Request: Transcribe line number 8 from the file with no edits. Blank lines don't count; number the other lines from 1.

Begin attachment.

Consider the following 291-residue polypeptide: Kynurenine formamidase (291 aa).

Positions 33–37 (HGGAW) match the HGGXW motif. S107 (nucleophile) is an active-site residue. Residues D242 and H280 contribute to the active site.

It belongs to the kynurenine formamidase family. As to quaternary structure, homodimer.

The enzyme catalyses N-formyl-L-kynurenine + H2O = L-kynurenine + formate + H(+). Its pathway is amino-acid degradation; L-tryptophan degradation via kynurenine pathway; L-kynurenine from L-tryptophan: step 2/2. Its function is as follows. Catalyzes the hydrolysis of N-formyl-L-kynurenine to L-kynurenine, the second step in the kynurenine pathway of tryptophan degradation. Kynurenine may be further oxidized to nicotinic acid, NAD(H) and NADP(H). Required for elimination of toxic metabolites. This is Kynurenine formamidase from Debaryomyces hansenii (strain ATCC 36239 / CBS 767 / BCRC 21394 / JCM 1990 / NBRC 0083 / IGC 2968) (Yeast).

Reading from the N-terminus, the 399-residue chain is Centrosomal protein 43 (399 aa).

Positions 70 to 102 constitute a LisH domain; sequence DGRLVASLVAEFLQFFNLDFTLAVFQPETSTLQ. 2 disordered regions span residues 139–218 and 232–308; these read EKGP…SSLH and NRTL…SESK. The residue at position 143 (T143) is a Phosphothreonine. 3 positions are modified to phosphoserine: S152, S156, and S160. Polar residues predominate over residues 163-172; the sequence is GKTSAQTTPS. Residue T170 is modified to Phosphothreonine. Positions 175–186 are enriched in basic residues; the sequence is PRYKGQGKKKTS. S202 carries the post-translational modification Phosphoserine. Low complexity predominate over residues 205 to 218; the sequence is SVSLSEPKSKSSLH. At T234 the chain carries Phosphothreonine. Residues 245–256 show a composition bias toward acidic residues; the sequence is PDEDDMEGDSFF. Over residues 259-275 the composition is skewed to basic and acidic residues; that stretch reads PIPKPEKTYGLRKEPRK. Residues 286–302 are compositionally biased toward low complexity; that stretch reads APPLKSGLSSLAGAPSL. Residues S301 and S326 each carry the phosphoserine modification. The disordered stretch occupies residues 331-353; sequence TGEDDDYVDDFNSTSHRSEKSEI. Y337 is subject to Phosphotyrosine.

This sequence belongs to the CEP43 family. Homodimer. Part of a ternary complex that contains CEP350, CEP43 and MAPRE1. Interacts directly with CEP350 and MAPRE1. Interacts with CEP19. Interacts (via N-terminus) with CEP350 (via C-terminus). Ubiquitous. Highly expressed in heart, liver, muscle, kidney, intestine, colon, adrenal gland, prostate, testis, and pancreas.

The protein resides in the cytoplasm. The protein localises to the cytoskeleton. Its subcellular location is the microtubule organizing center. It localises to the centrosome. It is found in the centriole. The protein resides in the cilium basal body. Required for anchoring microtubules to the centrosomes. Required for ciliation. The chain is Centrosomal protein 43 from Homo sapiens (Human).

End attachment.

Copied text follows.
The protein resides in the cytoplasm. The protein localises to the cytoskeleton. Its subcellular location is the microtubule organizing center. It localises to the centrosome. It is found in the centriole. The protein resides in the cilium basal body. Required for anchoring microtubules to the centrosomes. Required for ciliation. The chain is Centrosomal protein 43 from Homo sapiens (Human).